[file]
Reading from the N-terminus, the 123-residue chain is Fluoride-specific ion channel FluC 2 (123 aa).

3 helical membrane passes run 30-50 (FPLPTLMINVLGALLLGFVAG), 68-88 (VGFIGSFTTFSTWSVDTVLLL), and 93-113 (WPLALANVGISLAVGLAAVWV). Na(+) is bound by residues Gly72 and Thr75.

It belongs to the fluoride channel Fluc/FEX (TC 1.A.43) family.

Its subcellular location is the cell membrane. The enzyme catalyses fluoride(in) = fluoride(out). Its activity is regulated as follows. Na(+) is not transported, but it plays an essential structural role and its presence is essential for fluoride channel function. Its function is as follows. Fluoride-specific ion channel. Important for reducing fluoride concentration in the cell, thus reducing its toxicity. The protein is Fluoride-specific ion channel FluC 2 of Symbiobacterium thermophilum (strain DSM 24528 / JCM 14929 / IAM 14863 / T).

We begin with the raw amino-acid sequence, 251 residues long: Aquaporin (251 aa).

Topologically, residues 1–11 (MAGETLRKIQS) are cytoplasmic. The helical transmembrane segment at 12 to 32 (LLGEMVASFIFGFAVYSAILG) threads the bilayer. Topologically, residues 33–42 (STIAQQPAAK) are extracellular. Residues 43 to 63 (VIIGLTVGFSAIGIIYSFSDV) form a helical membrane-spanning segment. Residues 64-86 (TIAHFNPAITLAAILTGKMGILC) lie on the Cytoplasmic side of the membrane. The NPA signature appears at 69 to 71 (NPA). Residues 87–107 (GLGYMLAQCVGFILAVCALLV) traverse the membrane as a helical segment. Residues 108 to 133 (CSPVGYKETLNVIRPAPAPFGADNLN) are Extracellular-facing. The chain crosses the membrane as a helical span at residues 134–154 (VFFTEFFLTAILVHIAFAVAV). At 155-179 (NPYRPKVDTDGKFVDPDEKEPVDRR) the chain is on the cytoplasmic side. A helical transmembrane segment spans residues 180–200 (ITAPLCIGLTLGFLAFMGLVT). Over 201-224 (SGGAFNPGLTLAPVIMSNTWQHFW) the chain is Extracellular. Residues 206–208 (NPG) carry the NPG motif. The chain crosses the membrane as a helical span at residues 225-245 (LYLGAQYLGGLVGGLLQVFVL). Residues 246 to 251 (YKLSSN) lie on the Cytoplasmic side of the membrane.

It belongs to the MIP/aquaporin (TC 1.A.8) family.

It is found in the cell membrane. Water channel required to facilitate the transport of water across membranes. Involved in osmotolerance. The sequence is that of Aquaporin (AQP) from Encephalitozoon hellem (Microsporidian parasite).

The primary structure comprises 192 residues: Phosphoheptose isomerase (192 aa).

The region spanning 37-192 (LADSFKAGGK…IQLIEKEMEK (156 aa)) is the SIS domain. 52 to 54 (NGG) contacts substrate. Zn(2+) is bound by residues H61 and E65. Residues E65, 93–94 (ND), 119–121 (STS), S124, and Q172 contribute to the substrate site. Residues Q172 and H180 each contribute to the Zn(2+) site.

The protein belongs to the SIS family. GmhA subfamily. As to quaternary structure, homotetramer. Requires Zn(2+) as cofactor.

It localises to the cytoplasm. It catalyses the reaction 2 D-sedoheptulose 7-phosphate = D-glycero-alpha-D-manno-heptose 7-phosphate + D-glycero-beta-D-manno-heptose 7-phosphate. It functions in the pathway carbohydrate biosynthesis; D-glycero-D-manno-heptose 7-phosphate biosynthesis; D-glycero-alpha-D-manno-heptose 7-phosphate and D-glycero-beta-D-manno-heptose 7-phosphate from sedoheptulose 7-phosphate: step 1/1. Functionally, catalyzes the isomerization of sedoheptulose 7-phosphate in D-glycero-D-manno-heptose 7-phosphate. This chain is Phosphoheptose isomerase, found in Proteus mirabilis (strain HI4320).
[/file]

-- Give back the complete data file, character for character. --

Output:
Reading from the N-terminus, the 123-residue chain is Fluoride-specific ion channel FluC 2 (123 aa).

3 helical membrane passes run 30-50 (FPLPTLMINVLGALLLGFVAG), 68-88 (VGFIGSFTTFSTWSVDTVLLL), and 93-113 (WPLALANVGISLAVGLAAVWV). Na(+) is bound by residues Gly72 and Thr75.

It belongs to the fluoride channel Fluc/FEX (TC 1.A.43) family.

Its subcellular location is the cell membrane. The enzyme catalyses fluoride(in) = fluoride(out). Its activity is regulated as follows. Na(+) is not transported, but it plays an essential structural role and its presence is essential for fluoride channel function. Its function is as follows. Fluoride-specific ion channel. Important for reducing fluoride concentration in the cell, thus reducing its toxicity. The protein is Fluoride-specific ion channel FluC 2 of Symbiobacterium thermophilum (strain DSM 24528 / JCM 14929 / IAM 14863 / T).

We begin with the raw amino-acid sequence, 251 residues long: Aquaporin (251 aa).

Topologically, residues 1–11 (MAGETLRKIQS) are cytoplasmic. The helical transmembrane segment at 12 to 32 (LLGEMVASFIFGFAVYSAILG) threads the bilayer. Topologically, residues 33–42 (STIAQQPAAK) are extracellular. Residues 43 to 63 (VIIGLTVGFSAIGIIYSFSDV) form a helical membrane-spanning segment. Residues 64-86 (TIAHFNPAITLAAILTGKMGILC) lie on the Cytoplasmic side of the membrane. The NPA signature appears at 69 to 71 (NPA). Residues 87–107 (GLGYMLAQCVGFILAVCALLV) traverse the membrane as a helical segment. Residues 108 to 133 (CSPVGYKETLNVIRPAPAPFGADNLN) are Extracellular-facing. The chain crosses the membrane as a helical span at residues 134–154 (VFFTEFFLTAILVHIAFAVAV). At 155-179 (NPYRPKVDTDGKFVDPDEKEPVDRR) the chain is on the cytoplasmic side. A helical transmembrane segment spans residues 180–200 (ITAPLCIGLTLGFLAFMGLVT). Over 201-224 (SGGAFNPGLTLAPVIMSNTWQHFW) the chain is Extracellular. Residues 206–208 (NPG) carry the NPG motif. The chain crosses the membrane as a helical span at residues 225-245 (LYLGAQYLGGLVGGLLQVFVL). Residues 246 to 251 (YKLSSN) lie on the Cytoplasmic side of the membrane.

It belongs to the MIP/aquaporin (TC 1.A.8) family.

It is found in the cell membrane. Water channel required to facilitate the transport of water across membranes. Involved in osmotolerance. The sequence is that of Aquaporin (AQP) from Encephalitozoon hellem (Microsporidian parasite).

The primary structure comprises 192 residues: Phosphoheptose isomerase (192 aa).

The region spanning 37-192 (LADSFKAGGK…IQLIEKEMEK (156 aa)) is the SIS domain. 52 to 54 (NGG) contacts substrate. Zn(2+) is bound by residues H61 and E65. Residues E65, 93–94 (ND), 119–121 (STS), S124, and Q172 contribute to the substrate site. Residues Q172 and H180 each contribute to the Zn(2+) site.

The protein belongs to the SIS family. GmhA subfamily. As to quaternary structure, homotetramer. Requires Zn(2+) as cofactor.

It localises to the cytoplasm. It catalyses the reaction 2 D-sedoheptulose 7-phosphate = D-glycero-alpha-D-manno-heptose 7-phosphate + D-glycero-beta-D-manno-heptose 7-phosphate. It functions in the pathway carbohydrate biosynthesis; D-glycero-D-manno-heptose 7-phosphate biosynthesis; D-glycero-alpha-D-manno-heptose 7-phosphate and D-glycero-beta-D-manno-heptose 7-phosphate from sedoheptulose 7-phosphate: step 1/1. Functionally, catalyzes the isomerization of sedoheptulose 7-phosphate in D-glycero-D-manno-heptose 7-phosphate. This chain is Phosphoheptose isomerase, found in Proteus mirabilis (strain HI4320).